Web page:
Killed in the Line of Duty……….
The following extremely detailed research into the life of AFS Fireman Henry John Clifford Carden has been carried out by researchers Fiona Smith and Kelly Cornwell.
Harry’s story is one of those that leaves only a tiny footprint in the records and it has been difficult to piece together his story. However his contribution and his families loss is no less than any of his 33 colleagues that died alongside him at the Old Palace School. Harry’s story ends with one of the post poignant and beautiful tributes, such a moving tribute to such a wonderful man.
Henry (Harry) John Clifford Carden was born just before Christmas on 23rd December 1911 in Beckenham, Kent, the youngest of four children born to parents John Henry Clifford Carden and Emily Jane Scott. The Carden family had been long standing members of the Beckenham and Penge communities for many years. Henry’s three older siblings, like him were all born in Beckenham, oldest sister Edna Ruth Evelyn Carden was born on 5th July 1904, Sybil Florence M Carden was born on 5th January 1907 and Phylis Celia Rose Carden was born on 23rd February 1910.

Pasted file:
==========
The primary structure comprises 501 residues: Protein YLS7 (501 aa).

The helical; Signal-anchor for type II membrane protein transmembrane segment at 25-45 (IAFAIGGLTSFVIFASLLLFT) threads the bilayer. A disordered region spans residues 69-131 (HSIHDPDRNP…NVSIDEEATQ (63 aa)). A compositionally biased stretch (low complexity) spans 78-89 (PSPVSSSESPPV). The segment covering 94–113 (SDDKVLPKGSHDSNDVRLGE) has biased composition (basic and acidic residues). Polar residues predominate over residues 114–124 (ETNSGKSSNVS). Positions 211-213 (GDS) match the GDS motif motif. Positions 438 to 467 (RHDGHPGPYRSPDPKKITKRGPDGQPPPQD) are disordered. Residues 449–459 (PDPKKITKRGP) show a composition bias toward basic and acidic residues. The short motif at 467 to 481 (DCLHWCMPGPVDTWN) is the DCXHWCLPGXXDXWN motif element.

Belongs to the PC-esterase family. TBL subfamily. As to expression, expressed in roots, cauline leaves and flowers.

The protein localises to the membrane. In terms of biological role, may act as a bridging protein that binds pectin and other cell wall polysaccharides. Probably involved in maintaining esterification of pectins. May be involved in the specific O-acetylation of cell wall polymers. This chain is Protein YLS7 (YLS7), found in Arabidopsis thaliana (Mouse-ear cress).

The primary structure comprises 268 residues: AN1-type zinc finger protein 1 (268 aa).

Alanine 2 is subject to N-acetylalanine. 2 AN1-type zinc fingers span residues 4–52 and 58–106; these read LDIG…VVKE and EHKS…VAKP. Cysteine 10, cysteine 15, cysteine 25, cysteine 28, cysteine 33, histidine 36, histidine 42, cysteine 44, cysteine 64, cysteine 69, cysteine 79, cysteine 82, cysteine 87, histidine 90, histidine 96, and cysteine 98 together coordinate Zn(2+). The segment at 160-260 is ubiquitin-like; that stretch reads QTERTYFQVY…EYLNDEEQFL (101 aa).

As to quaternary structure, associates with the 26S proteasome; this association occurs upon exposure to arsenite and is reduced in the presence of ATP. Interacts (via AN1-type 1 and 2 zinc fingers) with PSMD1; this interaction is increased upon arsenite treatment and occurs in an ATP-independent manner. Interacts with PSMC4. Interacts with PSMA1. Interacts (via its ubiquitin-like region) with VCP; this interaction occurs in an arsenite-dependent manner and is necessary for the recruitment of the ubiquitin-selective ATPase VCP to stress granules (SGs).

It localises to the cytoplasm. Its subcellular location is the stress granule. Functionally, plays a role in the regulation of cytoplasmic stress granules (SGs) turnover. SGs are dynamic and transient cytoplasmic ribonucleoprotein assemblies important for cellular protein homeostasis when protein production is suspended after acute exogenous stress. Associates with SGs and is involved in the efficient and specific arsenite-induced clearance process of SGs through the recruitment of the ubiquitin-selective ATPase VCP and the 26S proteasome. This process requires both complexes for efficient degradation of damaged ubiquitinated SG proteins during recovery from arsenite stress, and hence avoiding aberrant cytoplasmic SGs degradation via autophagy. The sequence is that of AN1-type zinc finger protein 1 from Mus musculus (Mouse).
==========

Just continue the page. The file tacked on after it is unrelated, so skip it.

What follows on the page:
Harry’s parents Emily Jane Scott and John Henry Carden were married in Croydon in 1903.
In 1911 the Carden family are living at 4, Felmingham Road in Anerley in Penge, Kent. Living at the family home at the time were Henry’s three older sister’s and both his parents. The house would have been a standard two up two down, typical of the period and the Carden family occupied four rooms. Henry’s father John was occupied as a tramway car fitter with South Metropolitan Tramways. Sadly the house no longer exists today, but from the google street image below we can get an idea for what the other houses in the same street look like today.
(Felmingham Road as it looks today ©GoogleMaps)